Predatory Snails: the dark underbelly of Tyrian purple.

If you’re interested in greed, luxuria and over consumption (other wise known as pleionexia) you can’t help being fascinated by the idea of sea snails being literally milked to death to produce a few drops of a precious dye.

I had only the haziest notions of how Tyrian purple was produced but I like snails and purple is my favourite colour. Being as how it was the sole preserve of the rich and aristocratic I began to think I must do some research 0n the subject.

But if (like me) you thought snails were gentle little beasts that are never happier than when grazing on a wilted lettuce leaf you had better buck your ideas up.

This is the Murex snail, it lives in warmer seas than we ever know in the UK, but I’ve often found the empty shells in Kefalonia. Despising the health giving benefits of sea kelp or spirulina it has a nasty little habit of drilling into other shellfish and sucking out the contents. Not the only marine mollusc to do this – I thought I’d just drop this intriguing image in here.

The biter bit, so to speak.


But back to the Murex. It enjoys the privilege of being one of the oldest classical seashell names still in use by the scientific community, because it was described by Aristotle, the philosopher and naturalist. It is best known as the source of the costly and labor-intensive dye Tyrian purple, made by the ancient Phoenicians, in the city of Tyre.

W_PurpuraPurple pigment was incredibly expensive; snails had to be harvested from the sea, and each yielded only a drop or two of liquid. Thousands of  snails were sacrificed to make the royal purple . Owning a cloth handwoven and colored with this natural dye was a symbol of high status — the power and wealth of royalty and the church.

I wanted to make a sculpture expressing something of the rarefied nature of this process but technical difficulties (let’s be honest here – my limited capabilities in making casts) forced me to compromise with my choice of snail. The Murex was too complicated so I chose another sea snail, the giant Tonna (tonne galea); apart from anything else I just adore its delightfully freckled mantle.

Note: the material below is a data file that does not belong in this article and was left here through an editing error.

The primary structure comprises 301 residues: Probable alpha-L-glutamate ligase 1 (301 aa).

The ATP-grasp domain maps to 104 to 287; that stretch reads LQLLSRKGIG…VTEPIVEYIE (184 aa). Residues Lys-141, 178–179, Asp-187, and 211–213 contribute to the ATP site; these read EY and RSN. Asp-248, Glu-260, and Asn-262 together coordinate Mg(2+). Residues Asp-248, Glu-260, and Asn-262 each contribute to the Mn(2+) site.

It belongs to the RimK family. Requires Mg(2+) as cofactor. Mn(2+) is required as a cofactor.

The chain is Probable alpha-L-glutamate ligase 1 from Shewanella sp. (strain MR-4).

Incidentally, the tonne has a few nasty little habits of its own. It likes to swallow sea cucumbers – whole.


I cast a shell and then added hand modelled parts to form a whole snail. excuse the clutter in my studio – I am not a tidy worker.


The snails were glazed with underglaze colours. I wanted them to support a glass cylinder that I found in a Shelter charity shop on the Perth Road.


I used purple cable (recycled from the time when DJCAD renewed its internet wiring) and connected it to the snails.


Just now I’m not certain that I’ve resolved all the problems in this piece but because I have been out of the country for a long time (of which more later) I haven’t been blogging recently and I left quite a few bits of work in limbo so to speak. I’m now looking at them again and writing about them helps me decide if I want to go back to them or even rework them. I have a number of different elements and I haven’t quite decided how to place them.


The jury’s still out on this one.


Penelope Matheson




About pennimania

Artist, entomologist, grumbler.
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